NGINX Documentation

Enabling Single Sign-On for Proxied Applications with Microsoft AD FS, NGINX Plus, and OpenID Connect

This guide explains how to enable single sign-on (SSO) for applications being proxied by NGINX Plus. The solution uses OpenID Connect as the authentication mechanism, with Microsoft Active Directory Federation Services (AD FS) as the identity provider (IdP) and NGINX Plus as the relying party.

For more information about integrating OpenID Connect with NGINX Plus, see the documentation for NGINX’s reference implementation on GitHub.

Prerequisites

The instructions assume you have the following:

  • A running deployment of AD FS, either on‑premises or in Azure.

  • An NGINX Plus subscription and NGINX Plus R15 or later. For installation instructions, see the NGINX Plus Admin Guide.

  • The NGINX JavaScript module (njs), required for handling the interaction between NGINX Plus and the IdP. After installing NGINX Plus, install the module with the command for your operating system.

    For Debian and Ubuntu:

    $ sudo apt install nginx-plus-module-njs 
    

    For CentOS, RHEL, and Oracle Linux:

    $ sudo yum install nginx-plus-module-njs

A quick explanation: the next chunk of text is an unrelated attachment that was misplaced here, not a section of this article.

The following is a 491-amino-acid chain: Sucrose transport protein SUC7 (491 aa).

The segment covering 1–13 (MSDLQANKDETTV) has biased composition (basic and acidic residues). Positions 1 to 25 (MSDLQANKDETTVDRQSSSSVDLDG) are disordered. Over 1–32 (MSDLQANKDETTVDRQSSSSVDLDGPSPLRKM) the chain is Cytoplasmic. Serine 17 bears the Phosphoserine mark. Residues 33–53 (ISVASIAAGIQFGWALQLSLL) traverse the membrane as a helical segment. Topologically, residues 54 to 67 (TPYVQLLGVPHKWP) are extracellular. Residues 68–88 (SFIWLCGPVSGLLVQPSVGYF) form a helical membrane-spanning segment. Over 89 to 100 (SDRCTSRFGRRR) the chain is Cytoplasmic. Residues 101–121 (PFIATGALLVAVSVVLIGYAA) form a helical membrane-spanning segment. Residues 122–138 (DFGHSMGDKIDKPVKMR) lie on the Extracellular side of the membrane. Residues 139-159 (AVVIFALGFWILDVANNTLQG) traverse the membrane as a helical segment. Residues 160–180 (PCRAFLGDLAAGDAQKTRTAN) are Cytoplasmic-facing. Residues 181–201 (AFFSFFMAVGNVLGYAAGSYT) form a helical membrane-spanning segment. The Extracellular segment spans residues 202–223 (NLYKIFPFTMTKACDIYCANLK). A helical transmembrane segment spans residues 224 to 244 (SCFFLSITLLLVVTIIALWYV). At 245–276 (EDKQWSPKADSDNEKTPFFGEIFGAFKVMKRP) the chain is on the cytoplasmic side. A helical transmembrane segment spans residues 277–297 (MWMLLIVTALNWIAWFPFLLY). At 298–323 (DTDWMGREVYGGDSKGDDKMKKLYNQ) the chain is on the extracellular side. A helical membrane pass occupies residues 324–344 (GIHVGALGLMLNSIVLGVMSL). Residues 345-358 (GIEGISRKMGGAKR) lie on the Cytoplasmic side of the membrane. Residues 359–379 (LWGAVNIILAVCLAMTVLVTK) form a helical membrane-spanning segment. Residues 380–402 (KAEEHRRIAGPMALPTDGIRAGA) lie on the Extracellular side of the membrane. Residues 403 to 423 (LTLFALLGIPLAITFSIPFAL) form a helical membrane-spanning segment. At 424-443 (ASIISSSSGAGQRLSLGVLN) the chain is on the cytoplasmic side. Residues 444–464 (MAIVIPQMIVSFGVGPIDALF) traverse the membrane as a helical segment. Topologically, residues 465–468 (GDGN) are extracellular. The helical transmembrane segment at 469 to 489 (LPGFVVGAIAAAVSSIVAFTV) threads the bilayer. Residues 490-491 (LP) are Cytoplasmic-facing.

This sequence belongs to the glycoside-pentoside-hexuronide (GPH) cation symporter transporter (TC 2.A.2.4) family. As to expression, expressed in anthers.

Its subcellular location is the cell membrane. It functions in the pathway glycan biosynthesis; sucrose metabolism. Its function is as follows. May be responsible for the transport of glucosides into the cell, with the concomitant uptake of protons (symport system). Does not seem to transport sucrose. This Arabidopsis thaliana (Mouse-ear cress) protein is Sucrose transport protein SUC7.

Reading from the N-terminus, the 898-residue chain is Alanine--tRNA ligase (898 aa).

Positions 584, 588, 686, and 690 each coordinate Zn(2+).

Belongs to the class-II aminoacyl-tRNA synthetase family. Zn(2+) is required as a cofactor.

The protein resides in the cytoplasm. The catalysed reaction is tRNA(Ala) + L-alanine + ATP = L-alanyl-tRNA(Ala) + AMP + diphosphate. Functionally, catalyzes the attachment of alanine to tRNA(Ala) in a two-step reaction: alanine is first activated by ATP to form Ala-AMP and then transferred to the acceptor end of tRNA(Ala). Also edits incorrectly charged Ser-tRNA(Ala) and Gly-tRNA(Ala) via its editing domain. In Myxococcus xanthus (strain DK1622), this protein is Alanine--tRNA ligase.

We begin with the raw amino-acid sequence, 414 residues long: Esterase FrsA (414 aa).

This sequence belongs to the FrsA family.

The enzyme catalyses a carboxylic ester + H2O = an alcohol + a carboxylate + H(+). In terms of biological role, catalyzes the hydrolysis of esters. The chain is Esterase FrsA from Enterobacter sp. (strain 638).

• The following directive included in the top-level (“main”) configuration context in /etc/nginx/nginx.conf, to load the NGINX JavaScript module:

    load_module modules/ngx_http_js_module.so;
    

Configuring AD FS

Create an AD FS application for NGINX Plus:

  1. Open the AD FS Management window. In the navigation column on the left, right‑click on the Application Groups folder and select Add Application Group from the drop‑down menu.

    The Add Application Group Wizard window opens. The left navigation column shows the steps you will complete to add an application group.

  2. In the Welcome step, type the application group name in the Name field. Here we are using ADFSSSO. In the Template field, select Server application under Standalone applications. Click the  Next >  button.

  3. In the Server application step:

    1. Make a note of the value in the Client Identifier field. You will add it to the NGINX Plus configuration in Step 4 of Configuring NGINX Plus.

    2. In the Redirect URI field, type the URI of the NGINX Plus instance including the port number, and ending in /_codexch. Here we’re using https://my-nginx.example.com:443/_codexch. Click the  Add  button.

      Notes:

      • For production, we strongly recommend that you use SSL/TLS (port 443).
      • The port number is mandatory even when you’re using the default port for HTTP (80) or HTTPS (443).
    3. Click the  Next >  button.

  4. In the Configure Application Credentials step, click the Generate a shared secret checkbox. Make a note of the secret that AD FS generates (perhaps by clicking the Copy to clipboard button and pasting the clipboard content into a file). You will add the secret to the NGINX Plus configuration in Step 4 of Configuring NGINX Plus. Click the  Next >  button.

  5. In the Summary step, verify that the information is correct, make any necessary corrections to previous steps, and click the  Next >  button.

Configuring NGINX Plus

Configure NGINX Plus as the OpenID Connect relying party: